Day 14 - San Juan La LagunaFebruary 10 in Guatemala ⋅ ☀️ 17 °C
Today we took a ferry to a nearby resort that was lake front. We relaxed under the sun and swam in Lake Atitlan. In the afternoon we took the ferry to a small Mayan village called San Juan La Laguna. The locals who live in the village dress very traditionally and typically hand make all of their clothing. We toured the village and visited a shop that hand makes scarfs, sweaters and bags from cotton trees within the village. All of the merchandise is dyed with colors that are extracted from different plants. We had the opportunity to watch one of the ladies stretch out the cotton from the tree then dye it and begin to weave it into a scarf.
Our next stop was the natural medicine clinic where natural plants are used to heal different types of ailments as there are no western physicians available in the community.
We then headed to an art gallery with paintings made by the locals. Most of the paintings were of traditional Mayan people in different settings such as picking vegetables and fruit in the crops to making clothing. The paintings were very unique with many vibrant colors.
Our last stop on the tour was a chocolate plantation where we watched the process from start to finish. And of course we couldn't leave without buying some!
After the tour of the town was over, we split up into groups and went to different homes where families hosted us for the night. Chelsea, Christie and myself were paired with a wonderful family that cooked us a delicious meal that included chicken, vegetables, rice and tortillas. The father worked on a farm which was an hour walk from their home and that is where they got all of their produce. The mom and daughter had a shop where they sold all of their handmade clothing. Both children also went to secondary school from 1-6pm each day. The parents hosted tourists at least 2 times per week through the Planteterra project so they could save up money for their children's college. Both parents did not have the opportunity to go to school beyond the primary years. The house was very basic, but was comfortable for the family. They only had enough electricity for lights and did not have any electric appliances. After supper, we played cards together and visited, which included some challenges as the entire family only spoke spanish and a Mayan language, but we were able to communicate with the little amount of Spanish we knew.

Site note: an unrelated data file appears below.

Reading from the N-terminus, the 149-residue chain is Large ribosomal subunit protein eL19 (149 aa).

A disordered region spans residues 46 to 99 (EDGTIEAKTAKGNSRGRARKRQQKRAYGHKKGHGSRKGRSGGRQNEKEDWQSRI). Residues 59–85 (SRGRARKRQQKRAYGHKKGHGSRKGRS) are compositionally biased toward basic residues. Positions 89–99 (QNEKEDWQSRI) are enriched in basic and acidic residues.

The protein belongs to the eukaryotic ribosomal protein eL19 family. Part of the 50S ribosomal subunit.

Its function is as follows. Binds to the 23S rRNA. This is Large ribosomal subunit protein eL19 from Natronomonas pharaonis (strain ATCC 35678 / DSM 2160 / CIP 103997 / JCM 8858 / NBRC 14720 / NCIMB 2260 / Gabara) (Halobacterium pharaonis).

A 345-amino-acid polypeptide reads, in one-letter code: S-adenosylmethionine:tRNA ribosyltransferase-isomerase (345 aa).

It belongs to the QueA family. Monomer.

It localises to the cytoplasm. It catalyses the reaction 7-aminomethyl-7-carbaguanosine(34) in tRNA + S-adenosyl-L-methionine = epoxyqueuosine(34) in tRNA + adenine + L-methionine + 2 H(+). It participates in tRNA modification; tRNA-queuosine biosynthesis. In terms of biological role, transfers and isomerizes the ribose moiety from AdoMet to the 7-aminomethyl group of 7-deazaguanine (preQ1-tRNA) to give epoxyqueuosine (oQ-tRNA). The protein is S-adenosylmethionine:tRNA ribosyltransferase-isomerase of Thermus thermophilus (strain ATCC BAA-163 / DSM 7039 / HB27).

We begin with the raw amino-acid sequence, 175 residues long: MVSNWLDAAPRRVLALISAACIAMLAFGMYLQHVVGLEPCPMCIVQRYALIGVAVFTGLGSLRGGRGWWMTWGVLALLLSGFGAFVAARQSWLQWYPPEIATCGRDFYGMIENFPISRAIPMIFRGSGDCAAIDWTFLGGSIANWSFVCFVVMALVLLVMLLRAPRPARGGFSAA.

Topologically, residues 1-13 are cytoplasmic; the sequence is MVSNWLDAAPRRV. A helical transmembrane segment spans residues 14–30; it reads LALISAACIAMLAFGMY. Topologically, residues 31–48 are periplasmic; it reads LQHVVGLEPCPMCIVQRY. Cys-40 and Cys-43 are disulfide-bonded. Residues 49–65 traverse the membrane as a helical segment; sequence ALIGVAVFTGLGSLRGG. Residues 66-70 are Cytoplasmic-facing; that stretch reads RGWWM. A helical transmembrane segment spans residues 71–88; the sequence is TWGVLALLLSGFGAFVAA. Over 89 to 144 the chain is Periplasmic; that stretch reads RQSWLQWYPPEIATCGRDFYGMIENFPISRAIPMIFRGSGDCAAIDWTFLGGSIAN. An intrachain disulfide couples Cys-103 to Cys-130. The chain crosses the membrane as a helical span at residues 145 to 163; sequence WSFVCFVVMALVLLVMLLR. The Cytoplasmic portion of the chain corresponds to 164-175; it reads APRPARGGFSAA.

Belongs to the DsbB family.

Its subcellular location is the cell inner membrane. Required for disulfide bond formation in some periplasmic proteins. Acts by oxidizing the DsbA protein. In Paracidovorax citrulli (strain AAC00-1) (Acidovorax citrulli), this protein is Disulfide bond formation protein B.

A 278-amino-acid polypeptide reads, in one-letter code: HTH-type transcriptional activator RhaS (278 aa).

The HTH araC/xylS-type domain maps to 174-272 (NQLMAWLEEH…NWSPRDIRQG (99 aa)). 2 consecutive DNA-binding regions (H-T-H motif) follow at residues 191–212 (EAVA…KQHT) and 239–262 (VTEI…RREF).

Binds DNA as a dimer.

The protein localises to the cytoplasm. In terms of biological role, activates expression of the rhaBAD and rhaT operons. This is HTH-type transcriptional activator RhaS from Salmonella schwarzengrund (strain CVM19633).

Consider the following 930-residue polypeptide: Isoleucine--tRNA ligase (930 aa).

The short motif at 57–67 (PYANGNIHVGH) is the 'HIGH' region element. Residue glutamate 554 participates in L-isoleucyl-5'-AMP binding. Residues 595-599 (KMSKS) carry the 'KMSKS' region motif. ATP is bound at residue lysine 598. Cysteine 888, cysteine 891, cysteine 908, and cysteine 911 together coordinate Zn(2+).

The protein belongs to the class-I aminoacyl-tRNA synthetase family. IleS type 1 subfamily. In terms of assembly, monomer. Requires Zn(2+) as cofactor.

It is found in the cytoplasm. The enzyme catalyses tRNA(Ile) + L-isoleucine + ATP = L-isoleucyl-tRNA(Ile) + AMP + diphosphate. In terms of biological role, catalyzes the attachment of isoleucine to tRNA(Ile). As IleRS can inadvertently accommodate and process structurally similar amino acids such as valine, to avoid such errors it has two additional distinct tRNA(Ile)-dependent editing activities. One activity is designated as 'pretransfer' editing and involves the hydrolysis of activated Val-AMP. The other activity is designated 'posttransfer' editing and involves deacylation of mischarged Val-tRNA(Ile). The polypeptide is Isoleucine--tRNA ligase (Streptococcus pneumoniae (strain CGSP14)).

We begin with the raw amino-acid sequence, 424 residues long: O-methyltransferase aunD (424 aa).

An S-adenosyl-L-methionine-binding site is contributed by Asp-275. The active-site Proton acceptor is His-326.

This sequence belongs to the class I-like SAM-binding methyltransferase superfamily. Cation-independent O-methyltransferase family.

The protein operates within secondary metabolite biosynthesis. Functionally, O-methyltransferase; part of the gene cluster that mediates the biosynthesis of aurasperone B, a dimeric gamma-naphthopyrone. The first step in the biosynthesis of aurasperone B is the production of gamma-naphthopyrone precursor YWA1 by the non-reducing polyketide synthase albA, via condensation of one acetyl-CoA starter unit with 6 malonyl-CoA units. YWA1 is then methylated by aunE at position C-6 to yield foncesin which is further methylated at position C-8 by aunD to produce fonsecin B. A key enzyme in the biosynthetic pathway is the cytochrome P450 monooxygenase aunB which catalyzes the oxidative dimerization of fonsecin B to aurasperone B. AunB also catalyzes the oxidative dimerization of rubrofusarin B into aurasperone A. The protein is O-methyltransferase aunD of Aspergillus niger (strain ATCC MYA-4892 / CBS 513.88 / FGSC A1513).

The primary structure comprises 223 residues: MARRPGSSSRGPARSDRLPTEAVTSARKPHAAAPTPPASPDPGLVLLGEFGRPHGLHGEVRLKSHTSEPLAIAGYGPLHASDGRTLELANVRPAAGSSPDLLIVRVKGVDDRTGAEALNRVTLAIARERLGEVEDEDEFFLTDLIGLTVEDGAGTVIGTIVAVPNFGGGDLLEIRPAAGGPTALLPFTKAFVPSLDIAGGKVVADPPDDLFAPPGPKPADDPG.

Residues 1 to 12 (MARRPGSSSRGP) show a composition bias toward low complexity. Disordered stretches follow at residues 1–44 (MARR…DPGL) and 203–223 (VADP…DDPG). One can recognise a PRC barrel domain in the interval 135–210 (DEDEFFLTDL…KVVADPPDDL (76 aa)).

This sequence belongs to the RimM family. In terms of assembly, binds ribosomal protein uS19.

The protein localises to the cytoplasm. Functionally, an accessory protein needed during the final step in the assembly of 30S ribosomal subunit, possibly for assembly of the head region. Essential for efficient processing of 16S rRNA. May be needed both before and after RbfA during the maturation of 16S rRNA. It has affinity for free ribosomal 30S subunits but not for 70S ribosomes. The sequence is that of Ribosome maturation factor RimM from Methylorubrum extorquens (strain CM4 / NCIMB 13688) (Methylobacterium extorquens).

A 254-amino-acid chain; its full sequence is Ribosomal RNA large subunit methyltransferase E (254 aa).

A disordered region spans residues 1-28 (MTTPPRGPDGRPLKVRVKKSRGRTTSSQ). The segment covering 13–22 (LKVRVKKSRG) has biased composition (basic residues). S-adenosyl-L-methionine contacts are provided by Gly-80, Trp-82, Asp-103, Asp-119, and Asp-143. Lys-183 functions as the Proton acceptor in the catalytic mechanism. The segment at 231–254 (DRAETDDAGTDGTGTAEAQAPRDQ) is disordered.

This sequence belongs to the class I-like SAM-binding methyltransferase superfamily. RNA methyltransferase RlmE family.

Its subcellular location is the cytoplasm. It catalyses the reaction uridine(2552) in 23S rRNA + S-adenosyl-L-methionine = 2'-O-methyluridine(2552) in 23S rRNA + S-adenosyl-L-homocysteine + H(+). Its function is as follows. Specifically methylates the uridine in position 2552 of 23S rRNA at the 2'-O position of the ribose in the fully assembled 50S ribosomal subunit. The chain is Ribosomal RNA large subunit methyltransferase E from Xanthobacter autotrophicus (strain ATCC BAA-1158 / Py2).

It was a very eye opening experience as this family lived the way many Guatemalans live with little water, electricity, no vehicle and limited food and other basic items for daily living such as toilet paper.Read more